A time of war is a time of sacrifice, and a heavy burden falls on our military families. They miss you and they worry about you. By standing behind you, you're standing up for America -- the families are standing for America. And America appreciates the service and the sacrifice of the military families. (Applause.) There are few things in life more difficult than seeing a loved one go off to war. And here in Idaho, a mom named Tammy Pruett -- (applause) -- I think she's here -- (laughter) -- knows that feeling six times over. (Applause.) Tammy has four sons serving in Iraq right now with the Idaho National Guard -- Eric, Evan, Greg and Jeff. Last year, her husband Leon and another son, Eren, returned from Iraq, where they helped train Iraqi firefighters in Mosul. Tammy says this -- and I want you to hear this -- "I know that if something happens to one of the boys, they would leave this world doing what they believe, what they think is right for our country. And I guess you couldn't ask for a better way of life than giving it for something that you believe in." America lives in freedom because of families like the Pruetts. (Applause.)
Our nation depends on our Guard families, and we depend on the understanding and support of the employers of our Guardsmen and women. Your service would not be possible without the employers, without the help of the employers. In offices and schools and factories across Idaho, your colleagues do without your talents so that you can serve our nation. Businesses are putting patriotism ahead of profit, because they know that our prosperity and way of life depend on the freedom you defend. Guard employers are serving this nation, and they have the gratitude of all Americans. (Applause.)
In this time of call-ups and alerts and mobilizations and deployments, your employers are standing behind you, and so is your government. (Applause.) The country owes you something in return for your sacrifice. We've taken a number of steps to improve the call-up process so it's more respectful of you and your families. In most cases, we're now giving you at least 30 days notification before you mobilize so that you and your families have time to make arrangements. We're working to give you as much certainty as possible about the length of your mobilization, so you can know when you're able to resume civilian life. We're working to minimize the number of extensions and repeat mobilizations. We're working to ensure that you and your families are treated with the dignity you deserve. (Applause.) We're also taking steps to improve the quality of life. We've expanded health care benefits for Guard and Reserve forces and their families, giving you access to the military's TRICARE system for up to 90 days before you report, and 180 days after deactivation.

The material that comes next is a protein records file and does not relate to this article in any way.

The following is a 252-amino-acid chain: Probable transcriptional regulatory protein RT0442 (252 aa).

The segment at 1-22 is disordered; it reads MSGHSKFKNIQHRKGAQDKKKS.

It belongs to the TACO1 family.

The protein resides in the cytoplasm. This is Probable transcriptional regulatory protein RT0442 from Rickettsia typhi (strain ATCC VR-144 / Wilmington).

We're also expanding access to education for those who serve as citizen soldiers. Last year I was proud to sign legislation providing our Guard and Reserve forces between 40 to 80 percent of the education benefit available to active duty forces, depending on the length of their mobilization in the war on terror. We've also tripled the amount that can be paid for re-enlisting in the Guard and Reserve. I've asked Congress to authorize a new retention bonus for Guardsmen and Reservists with critical skills. What I'm tell you is this: We understand that as the Guardsmen and Reservists stand up for America, this administration and the government of the United States will stand with the Guard and Reserves people. (Applause.) Your service is needed in these dangerous times.
We remain a nation at war. The war reached our shores on September the 11th, 2001, when terrorists murdered nearly 3,000 of our citizens. And since then, they've continued to kill -- in Madrid, in Istanbul, in Jakarta, Casablanca, Riyadh, Bali, Baghdad, London, Sharm el-Sheikh and elsewhere. Our enemies murder because they despise our freedom and our way of life. We believe in human rights, and the human dignity of every man, woman and child on this Earth. The terrorists believe that all human life is expendable. They share a hateful ideology that rejects tolerance and crushes all dissent. They envision a world where women are beaten, children are indoctrinated, and all who reject our ideology of violence and extremism are murdered.